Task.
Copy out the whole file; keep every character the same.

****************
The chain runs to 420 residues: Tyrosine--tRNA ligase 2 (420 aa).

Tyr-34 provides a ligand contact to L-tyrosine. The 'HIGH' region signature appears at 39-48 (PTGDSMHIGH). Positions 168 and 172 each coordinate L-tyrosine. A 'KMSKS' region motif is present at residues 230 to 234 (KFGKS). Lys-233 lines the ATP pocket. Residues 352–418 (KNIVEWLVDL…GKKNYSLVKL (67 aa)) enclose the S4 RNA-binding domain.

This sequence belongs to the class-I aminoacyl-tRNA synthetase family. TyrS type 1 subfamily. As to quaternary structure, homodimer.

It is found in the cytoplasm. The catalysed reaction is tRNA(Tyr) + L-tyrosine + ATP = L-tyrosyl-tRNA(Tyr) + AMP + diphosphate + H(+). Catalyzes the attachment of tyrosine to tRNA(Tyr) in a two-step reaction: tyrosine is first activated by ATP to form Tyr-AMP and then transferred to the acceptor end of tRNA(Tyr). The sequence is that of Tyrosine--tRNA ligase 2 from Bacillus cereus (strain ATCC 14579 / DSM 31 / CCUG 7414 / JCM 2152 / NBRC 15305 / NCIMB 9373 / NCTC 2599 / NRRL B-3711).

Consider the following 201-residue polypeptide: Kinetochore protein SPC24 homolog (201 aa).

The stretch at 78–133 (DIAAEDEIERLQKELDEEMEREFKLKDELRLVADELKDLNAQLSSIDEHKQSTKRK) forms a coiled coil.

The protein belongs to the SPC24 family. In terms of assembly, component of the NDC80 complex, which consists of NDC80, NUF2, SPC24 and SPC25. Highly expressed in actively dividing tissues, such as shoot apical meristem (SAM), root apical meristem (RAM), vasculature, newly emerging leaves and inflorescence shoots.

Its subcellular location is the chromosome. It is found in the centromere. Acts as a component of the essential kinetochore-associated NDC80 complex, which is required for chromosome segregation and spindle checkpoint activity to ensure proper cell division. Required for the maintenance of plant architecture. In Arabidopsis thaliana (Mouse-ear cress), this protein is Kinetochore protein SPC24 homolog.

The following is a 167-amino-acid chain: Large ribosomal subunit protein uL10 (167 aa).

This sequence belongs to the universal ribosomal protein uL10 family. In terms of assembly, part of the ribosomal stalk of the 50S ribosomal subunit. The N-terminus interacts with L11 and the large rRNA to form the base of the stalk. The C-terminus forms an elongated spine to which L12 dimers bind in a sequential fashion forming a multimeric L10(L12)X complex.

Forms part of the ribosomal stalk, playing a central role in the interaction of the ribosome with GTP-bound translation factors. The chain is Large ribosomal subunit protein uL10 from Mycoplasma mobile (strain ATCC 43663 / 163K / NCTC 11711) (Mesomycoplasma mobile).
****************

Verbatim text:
The chain runs to 420 residues: Tyrosine--tRNA ligase 2 (420 aa).

Tyr-34 provides a ligand contact to L-tyrosine. The 'HIGH' region signature appears at 39-48 (PTGDSMHIGH). Positions 168 and 172 each coordinate L-tyrosine. A 'KMSKS' region motif is present at residues 230 to 234 (KFGKS). Lys-233 lines the ATP pocket. Residues 352–418 (KNIVEWLVDL…GKKNYSLVKL (67 aa)) enclose the S4 RNA-binding domain.

This sequence belongs to the class-I aminoacyl-tRNA synthetase family. TyrS type 1 subfamily. As to quaternary structure, homodimer.

It is found in the cytoplasm. The catalysed reaction is tRNA(Tyr) + L-tyrosine + ATP = L-tyrosyl-tRNA(Tyr) + AMP + diphosphate + H(+). Catalyzes the attachment of tyrosine to tRNA(Tyr) in a two-step reaction: tyrosine is first activated by ATP to form Tyr-AMP and then transferred to the acceptor end of tRNA(Tyr). The sequence is that of Tyrosine--tRNA ligase 2 from Bacillus cereus (strain ATCC 14579 / DSM 31 / CCUG 7414 / JCM 2152 / NBRC 15305 / NCIMB 9373 / NCTC 2599 / NRRL B-3711).

Consider the following 201-residue polypeptide: Kinetochore protein SPC24 homolog (201 aa).

The stretch at 78–133 (DIAAEDEIERLQKELDEEMEREFKLKDELRLVADELKDLNAQLSSIDEHKQSTKRK) forms a coiled coil.

The protein belongs to the SPC24 family. In terms of assembly, component of the NDC80 complex, which consists of NDC80, NUF2, SPC24 and SPC25. Highly expressed in actively dividing tissues, such as shoot apical meristem (SAM), root apical meristem (RAM), vasculature, newly emerging leaves and inflorescence shoots.

Its subcellular location is the chromosome. It is found in the centromere. Acts as a component of the essential kinetochore-associated NDC80 complex, which is required for chromosome segregation and spindle checkpoint activity to ensure proper cell division. Required for the maintenance of plant architecture. In Arabidopsis thaliana (Mouse-ear cress), this protein is Kinetochore protein SPC24 homolog.

The following is a 167-amino-acid chain: Large ribosomal subunit protein uL10 (167 aa).

This sequence belongs to the universal ribosomal protein uL10 family. In terms of assembly, part of the ribosomal stalk of the 50S ribosomal subunit. The N-terminus interacts with L11 and the large rRNA to form the base of the stalk. The C-terminus forms an elongated spine to which L12 dimers bind in a sequential fashion forming a multimeric L10(L12)X complex.

Forms part of the ribosomal stalk, playing a central role in the interaction of the ribosome with GTP-bound translation factors. The chain is Large ribosomal subunit protein uL10 from Mycoplasma mobile (strain ATCC 43663 / 163K / NCTC 11711) (Mesomycoplasma mobile).